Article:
Left, right, left, right – what is the politics of urban walking?


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Left, right, left, right - what is the politics of urban walking?

Posted 26 August 2009 09:10 by martin


Are the users of walkit.com predominantly a bunch of Guardian-reading liberal lefties?  Or perhaps they're Mail-reading neocons?

We could hazard a guess, but maybe unwise to jump to conclusions.  The beauty of urban walking is that nearly all of us do it – but we don't all drive, we don't all take the bus or train, we don't all bike, and we don't all fly.

Even for the most confirmed car driver “walking isn't a lost art: one must, by some means, get to the garage” (thanks to Evan Esar).

Does walking in any way define your politics, or politics define your walking?

I walk therefore I vote Labour?  Or I vote Liberal Democrat therefore I walk?  (Or I bike therefore I vote Tory?)

OK, not quite as simple as that.  And anyway, we hope there's a broad political church of walkit.com users.

Of course the promotion of walking (and any whiff of concomitant constraints being put on other road users) can be intensely political.  But how party political is it?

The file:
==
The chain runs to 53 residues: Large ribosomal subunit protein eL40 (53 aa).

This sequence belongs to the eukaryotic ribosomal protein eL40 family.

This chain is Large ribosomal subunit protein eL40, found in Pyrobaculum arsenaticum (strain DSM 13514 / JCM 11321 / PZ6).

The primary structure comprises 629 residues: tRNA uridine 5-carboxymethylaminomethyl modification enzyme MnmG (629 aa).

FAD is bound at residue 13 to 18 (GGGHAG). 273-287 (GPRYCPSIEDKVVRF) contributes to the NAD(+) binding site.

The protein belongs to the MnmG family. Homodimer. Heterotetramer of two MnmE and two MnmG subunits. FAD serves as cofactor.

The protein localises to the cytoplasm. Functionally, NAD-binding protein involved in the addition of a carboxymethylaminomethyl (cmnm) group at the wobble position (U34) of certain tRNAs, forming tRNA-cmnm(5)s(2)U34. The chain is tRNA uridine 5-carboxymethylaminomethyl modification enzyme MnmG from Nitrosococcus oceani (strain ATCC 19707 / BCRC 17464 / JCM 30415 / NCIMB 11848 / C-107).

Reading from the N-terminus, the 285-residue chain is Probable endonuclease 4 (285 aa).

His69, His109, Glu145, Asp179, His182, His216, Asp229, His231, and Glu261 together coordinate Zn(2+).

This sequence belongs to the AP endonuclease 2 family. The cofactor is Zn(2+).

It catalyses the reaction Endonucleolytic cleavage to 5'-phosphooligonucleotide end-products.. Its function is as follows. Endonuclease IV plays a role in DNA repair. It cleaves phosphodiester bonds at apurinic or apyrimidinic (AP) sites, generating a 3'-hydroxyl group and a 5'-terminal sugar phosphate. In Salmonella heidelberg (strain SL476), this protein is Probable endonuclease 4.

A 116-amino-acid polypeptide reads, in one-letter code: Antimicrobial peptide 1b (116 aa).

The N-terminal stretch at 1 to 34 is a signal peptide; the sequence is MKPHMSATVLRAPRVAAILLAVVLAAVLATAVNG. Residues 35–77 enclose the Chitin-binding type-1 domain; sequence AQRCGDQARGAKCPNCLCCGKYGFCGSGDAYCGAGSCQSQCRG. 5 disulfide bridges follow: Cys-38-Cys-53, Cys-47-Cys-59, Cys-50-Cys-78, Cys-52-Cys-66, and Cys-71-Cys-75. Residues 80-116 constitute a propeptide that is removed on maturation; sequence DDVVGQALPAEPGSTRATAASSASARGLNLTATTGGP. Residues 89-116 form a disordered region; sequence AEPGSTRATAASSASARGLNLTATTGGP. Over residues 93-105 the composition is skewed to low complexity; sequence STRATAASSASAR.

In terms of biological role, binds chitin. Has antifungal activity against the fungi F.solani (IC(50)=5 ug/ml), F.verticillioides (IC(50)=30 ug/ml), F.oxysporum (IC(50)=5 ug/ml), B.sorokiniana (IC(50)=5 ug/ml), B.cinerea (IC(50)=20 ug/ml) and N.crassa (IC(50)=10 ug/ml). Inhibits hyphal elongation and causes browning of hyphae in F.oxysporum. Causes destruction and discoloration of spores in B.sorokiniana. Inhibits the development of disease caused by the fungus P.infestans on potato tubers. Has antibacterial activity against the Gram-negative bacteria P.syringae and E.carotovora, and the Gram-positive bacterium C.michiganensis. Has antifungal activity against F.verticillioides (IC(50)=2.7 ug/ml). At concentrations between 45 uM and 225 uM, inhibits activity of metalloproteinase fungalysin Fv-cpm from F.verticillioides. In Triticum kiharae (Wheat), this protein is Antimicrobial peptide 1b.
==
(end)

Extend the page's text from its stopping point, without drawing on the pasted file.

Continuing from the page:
Has 12 years of Labour been good news for urban walkers?  Two years of the SNP been good for Scottish walkers?  Does Boris's first year look promising compared to Ken's eight year reign?

If you've got a good walking environment in your town or city, it can often be a proxy for somewhere that is safe, neighbourly, vibrant, clean, green, prosperous and healthy.

Who's good at delivering on that agenda?

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  1. Elisa kubelo says:

    September 23rd, 2009 at 2:54 pm (#)

    I just started to ride my bike to work and I certainly don't vote Tory, i'd rather put myself under a bus first.
    Rant over.


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